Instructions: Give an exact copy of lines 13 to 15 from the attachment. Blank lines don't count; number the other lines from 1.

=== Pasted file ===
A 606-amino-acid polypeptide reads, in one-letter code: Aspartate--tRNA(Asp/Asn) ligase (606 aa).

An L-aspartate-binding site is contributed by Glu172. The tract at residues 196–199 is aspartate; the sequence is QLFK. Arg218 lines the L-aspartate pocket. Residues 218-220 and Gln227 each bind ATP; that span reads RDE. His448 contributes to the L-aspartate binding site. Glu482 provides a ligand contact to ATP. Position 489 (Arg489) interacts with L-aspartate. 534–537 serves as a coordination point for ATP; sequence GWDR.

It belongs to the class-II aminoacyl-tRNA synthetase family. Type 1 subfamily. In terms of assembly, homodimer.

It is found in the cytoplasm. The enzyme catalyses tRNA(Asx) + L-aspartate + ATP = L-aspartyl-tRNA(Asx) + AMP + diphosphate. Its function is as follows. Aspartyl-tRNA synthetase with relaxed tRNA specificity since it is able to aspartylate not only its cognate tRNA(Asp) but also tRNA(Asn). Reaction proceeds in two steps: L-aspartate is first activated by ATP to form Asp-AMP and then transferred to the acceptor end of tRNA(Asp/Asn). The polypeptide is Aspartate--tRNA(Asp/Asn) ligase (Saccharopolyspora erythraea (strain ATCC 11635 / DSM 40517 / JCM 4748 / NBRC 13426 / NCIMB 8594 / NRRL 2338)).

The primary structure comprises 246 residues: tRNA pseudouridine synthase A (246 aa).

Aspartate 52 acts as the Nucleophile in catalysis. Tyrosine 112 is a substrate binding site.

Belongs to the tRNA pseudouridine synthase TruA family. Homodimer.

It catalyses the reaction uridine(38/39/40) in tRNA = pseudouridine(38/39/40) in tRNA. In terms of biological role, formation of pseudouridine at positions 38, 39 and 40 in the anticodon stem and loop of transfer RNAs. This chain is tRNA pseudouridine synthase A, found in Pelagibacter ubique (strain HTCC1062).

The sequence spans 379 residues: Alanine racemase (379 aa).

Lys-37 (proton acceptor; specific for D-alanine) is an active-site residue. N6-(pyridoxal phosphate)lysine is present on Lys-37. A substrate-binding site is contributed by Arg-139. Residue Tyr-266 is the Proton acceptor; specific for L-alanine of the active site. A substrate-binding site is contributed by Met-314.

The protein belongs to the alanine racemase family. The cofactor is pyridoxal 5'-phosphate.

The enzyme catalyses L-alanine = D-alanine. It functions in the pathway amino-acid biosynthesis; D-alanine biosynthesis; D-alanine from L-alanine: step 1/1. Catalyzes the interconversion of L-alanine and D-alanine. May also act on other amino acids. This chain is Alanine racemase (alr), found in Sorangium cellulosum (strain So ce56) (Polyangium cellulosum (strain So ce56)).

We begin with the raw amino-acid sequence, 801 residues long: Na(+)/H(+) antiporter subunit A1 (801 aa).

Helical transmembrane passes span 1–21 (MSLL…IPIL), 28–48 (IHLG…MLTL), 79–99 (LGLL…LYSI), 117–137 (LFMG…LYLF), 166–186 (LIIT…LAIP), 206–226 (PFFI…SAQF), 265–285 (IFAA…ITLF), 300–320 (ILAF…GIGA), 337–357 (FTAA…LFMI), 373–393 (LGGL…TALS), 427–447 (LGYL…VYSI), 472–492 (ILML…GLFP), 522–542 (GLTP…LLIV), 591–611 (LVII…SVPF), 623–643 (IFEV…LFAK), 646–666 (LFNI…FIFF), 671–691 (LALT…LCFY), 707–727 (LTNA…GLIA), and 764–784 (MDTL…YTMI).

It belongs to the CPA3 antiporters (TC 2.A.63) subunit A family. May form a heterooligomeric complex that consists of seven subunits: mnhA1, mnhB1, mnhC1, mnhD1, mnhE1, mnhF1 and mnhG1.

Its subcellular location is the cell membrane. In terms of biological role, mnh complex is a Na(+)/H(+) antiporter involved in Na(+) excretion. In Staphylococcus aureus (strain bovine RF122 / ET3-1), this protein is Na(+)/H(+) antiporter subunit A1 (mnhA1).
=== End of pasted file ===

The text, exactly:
We begin with the raw amino-acid sequence, 801 residues long: Na(+)/H(+) antiporter subunit A1 (801 aa).

Helical transmembrane passes span 1–21 (MSLL…IPIL), 28–48 (IHLG…MLTL), 79–99 (LGLL…LYSI), 117–137 (LFMG…LYLF), 166–186 (LIIT…LAIP), 206–226 (PFFI…SAQF), 265–285 (IFAA…ITLF), 300–320 (ILAF…GIGA), 337–357 (FTAA…LFMI), 373–393 (LGGL…TALS), 427–447 (LGYL…VYSI), 472–492 (ILML…GLFP), 522–542 (GLTP…LLIV), 591–611 (LVII…SVPF), 623–643 (IFEV…LFAK), 646–666 (LFNI…FIFF), 671–691 (LALT…LCFY), 707–727 (LTNA…GLIA), and 764–784 (MDTL…YTMI).

It belongs to the CPA3 antiporters (TC 2.A.63) subunit A family. May form a heterooligomeric complex that consists of seven subunits: mnhA1, mnhB1, mnhC1, mnhD1, mnhE1, mnhF1 and mnhG1.